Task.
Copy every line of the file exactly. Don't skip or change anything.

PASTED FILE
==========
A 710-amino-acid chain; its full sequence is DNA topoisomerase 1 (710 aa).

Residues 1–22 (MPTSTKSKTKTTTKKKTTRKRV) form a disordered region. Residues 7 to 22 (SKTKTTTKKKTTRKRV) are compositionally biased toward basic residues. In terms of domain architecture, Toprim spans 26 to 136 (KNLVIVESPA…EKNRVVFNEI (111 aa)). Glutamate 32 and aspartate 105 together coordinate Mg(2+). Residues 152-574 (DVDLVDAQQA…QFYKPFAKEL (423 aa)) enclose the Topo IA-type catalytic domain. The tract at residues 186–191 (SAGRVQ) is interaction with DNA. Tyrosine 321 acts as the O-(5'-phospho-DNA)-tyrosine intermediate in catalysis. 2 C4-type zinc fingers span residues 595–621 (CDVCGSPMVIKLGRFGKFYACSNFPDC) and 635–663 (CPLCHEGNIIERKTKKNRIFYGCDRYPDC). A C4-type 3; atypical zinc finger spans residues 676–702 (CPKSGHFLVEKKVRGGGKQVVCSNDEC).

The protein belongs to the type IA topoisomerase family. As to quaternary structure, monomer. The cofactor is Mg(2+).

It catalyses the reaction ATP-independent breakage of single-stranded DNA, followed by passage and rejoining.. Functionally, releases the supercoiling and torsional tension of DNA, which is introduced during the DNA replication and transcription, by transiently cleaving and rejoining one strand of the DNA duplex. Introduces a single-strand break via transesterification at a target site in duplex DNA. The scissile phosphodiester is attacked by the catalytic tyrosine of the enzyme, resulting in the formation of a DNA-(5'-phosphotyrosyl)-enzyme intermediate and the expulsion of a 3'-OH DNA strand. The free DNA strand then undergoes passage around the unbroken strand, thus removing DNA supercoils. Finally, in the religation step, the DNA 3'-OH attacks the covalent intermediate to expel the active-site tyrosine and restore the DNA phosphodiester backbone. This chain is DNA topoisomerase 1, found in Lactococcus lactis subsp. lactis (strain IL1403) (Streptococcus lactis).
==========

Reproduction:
A 710-amino-acid chain; its full sequence is DNA topoisomerase 1 (710 aa).

Residues 1–22 (MPTSTKSKTKTTTKKKTTRKRV) form a disordered region. Residues 7 to 22 (SKTKTTTKKKTTRKRV) are compositionally biased toward basic residues. In terms of domain architecture, Toprim spans 26 to 136 (KNLVIVESPA…EKNRVVFNEI (111 aa)). Glutamate 32 and aspartate 105 together coordinate Mg(2+). Residues 152-574 (DVDLVDAQQA…QFYKPFAKEL (423 aa)) enclose the Topo IA-type catalytic domain. The tract at residues 186–191 (SAGRVQ) is interaction with DNA. Tyrosine 321 acts as the O-(5'-phospho-DNA)-tyrosine intermediate in catalysis. 2 C4-type zinc fingers span residues 595–621 (CDVCGSPMVIKLGRFGKFYACSNFPDC) and 635–663 (CPLCHEGNIIERKTKKNRIFYGCDRYPDC). A C4-type 3; atypical zinc finger spans residues 676–702 (CPKSGHFLVEKKVRGGGKQVVCSNDEC).

The protein belongs to the type IA topoisomerase family. As to quaternary structure, monomer. The cofactor is Mg(2+).

It catalyses the reaction ATP-independent breakage of single-stranded DNA, followed by passage and rejoining.. Functionally, releases the supercoiling and torsional tension of DNA, which is introduced during the DNA replication and transcription, by transiently cleaving and rejoining one strand of the DNA duplex. Introduces a single-strand break via transesterification at a target site in duplex DNA. The scissile phosphodiester is attacked by the catalytic tyrosine of the enzyme, resulting in the formation of a DNA-(5'-phosphotyrosyl)-enzyme intermediate and the expulsion of a 3'-OH DNA strand. The free DNA strand then undergoes passage around the unbroken strand, thus removing DNA supercoils. Finally, in the religation step, the DNA 3'-OH attacks the covalent intermediate to expel the active-site tyrosine and restore the DNA phosphodiester backbone. This chain is DNA topoisomerase 1, found in Lactococcus lactis subsp. lactis (strain IL1403) (Streptococcus lactis).